This article arises from Future Tense, a collaboration among Arizona State University, the New America Foundation, and Slate. On Feb. 29, Future Tense will host an event on the Make movement and do-it-yourself innovation in Washington, D.C. For more information and to sign up for the event, please visit the NAF website.)
In the early half of the 20th century, Sears, Roebuck and Co. sold tens of thousands of self-assembly homes to customers across the United States by mail order. A “Sears Modern Home” came in a railroad-delivered kit complete with more than 30,000 component parts, along with nails, paints, and fittings, and a weighty leather-bound instruction manual to help you put together the designs yourself. The plans were designed to be simple enough to be assembled without help from architects, carpenters, or any specialist contractors—in most cases, Sears homes were assembled solely by the buyer, with the help of friends, family, and neighbors, in communal, barn-raising fashion.
As it was the advent of mass-manufacturing and the birth of American DIY spirit that gave way to the then-popularity of the Sears precut home (Sears wasn’t the first, nor the only company in the business), so it is that an Internet reaching maturity, with open-source spirit, brings us the Sears home of our own age: the WikiHouse.
WikiHouse is an “open-source construction set” that allows you to build your own house from slot-together pieces that you mill yourself, from crowd-sourced, open-source designs that you download free from the Web. The idea is to make it easy for anyone to build a house from scratch, without power tools or specialized knowledge, and for the price of raw materials alone. Choose your design, print and cut the parts, grab some friends, and get barn-raising. Et voilà, you have yourself a WikiHouse.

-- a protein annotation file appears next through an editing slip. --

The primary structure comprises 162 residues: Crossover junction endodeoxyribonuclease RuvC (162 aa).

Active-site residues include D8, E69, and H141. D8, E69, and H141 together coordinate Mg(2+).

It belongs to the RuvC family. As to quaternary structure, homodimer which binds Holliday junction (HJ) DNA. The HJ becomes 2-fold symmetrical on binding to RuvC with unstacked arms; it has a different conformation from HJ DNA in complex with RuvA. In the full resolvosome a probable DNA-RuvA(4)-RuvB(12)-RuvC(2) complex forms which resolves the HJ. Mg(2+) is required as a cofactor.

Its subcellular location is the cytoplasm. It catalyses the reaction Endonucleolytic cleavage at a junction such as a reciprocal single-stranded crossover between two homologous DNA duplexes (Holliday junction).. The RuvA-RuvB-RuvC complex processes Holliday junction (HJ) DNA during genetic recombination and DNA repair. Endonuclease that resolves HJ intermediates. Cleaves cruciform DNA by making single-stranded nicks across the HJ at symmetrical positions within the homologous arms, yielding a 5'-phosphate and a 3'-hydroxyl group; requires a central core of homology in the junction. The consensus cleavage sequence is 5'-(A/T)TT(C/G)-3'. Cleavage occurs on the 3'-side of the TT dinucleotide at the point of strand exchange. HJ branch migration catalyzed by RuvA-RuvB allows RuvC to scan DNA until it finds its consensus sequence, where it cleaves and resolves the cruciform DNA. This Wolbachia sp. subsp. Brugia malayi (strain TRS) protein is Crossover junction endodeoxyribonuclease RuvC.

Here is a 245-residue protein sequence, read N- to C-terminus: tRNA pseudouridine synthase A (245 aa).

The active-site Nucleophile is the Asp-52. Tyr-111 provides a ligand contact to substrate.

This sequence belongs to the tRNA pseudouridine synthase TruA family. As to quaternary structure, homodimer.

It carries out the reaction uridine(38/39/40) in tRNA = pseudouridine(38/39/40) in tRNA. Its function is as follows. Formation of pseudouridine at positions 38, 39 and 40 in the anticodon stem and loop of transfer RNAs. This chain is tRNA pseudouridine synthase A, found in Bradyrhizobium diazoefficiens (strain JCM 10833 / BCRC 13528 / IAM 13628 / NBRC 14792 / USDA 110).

Houses are assembled from plywood components, cut from internationally standard 8-by-4-foot, 18mm-deep sheets. Of the handful of prototypes built so far, WikiHouses have been square, single-story structures with sloped roofs and small—approximately 175 square feet—foundations. Building takes hours rather than weeks, and the end product is a bare, untreated wooden structure, ready for wiring, insulating, plumbing, and cladding.
The WikiHouse project is still in its infancy. These early, pitched-roof designs are more like sheds than houses (WikiHouse’s creators have and use one as a meeting room), and an actual, full-scale house, of Sears complexity, is some time away—if that’s even the ambition. It remains an optimistic, experimental side-project, as much proof-of-concept as statement of intent: As a collaborative platform for low-cost, resource-light, sustainable housing, it just may have the potential to turn the principles of traditional architectural economics on their head.
Behind the project is London-based design agency 00:/, a self-consciously experimental group of architects and creatives, experimenting about the social implications of design and design choices, proudly de-emphasizing bricks and mortar, and rejecting any notion that a designer’s job is to ship a product. WikiHouse is one such experiment: exploring what lowering the threshold to building houses, and opening up architectural design to global collaboration, might enable.
This is open-hardware on a building scale. “It is, effectively, taking the same principle of the design standards that make code sharable in the software sense—and literally applying it around hardware and CNC-cut timber,” explains Alastair Parvin, a 00:/ architect working on the project. The result: The knowledge of how to design and build your own house—including, eventually, its inner workings, its heat exchange design, and so on—becomes public knowledge. The ambition, says Parvin, is “to put those capabilities into the public domain, where anyone can use them—and collectively, we can improve on them.”
WikiHouse’s framework consists of a plug-in for Google Sketchup—a popular, free program for 3-D design—that takes the design you download from WikiHouse’s website library and lays the component parts onto sheets for milling. Granted, you’ll need a computer numerical-control milling machine to cut your timber—but your local town or school probably has one that you can borrow or rent. (And if you’re really kicking the DIY spirit, why not build one yourself?)
However cheeky, experimental, or small-scale WikiHouse appears to be, its open-hardware underpinnings are serious, its principles interesting and potentially important. In the context of a revolution in tools enabling decentralized DIY living, its ideas offer a route to low-economy sustainable development in a new industrial revolution, overturning architectural convention along the way.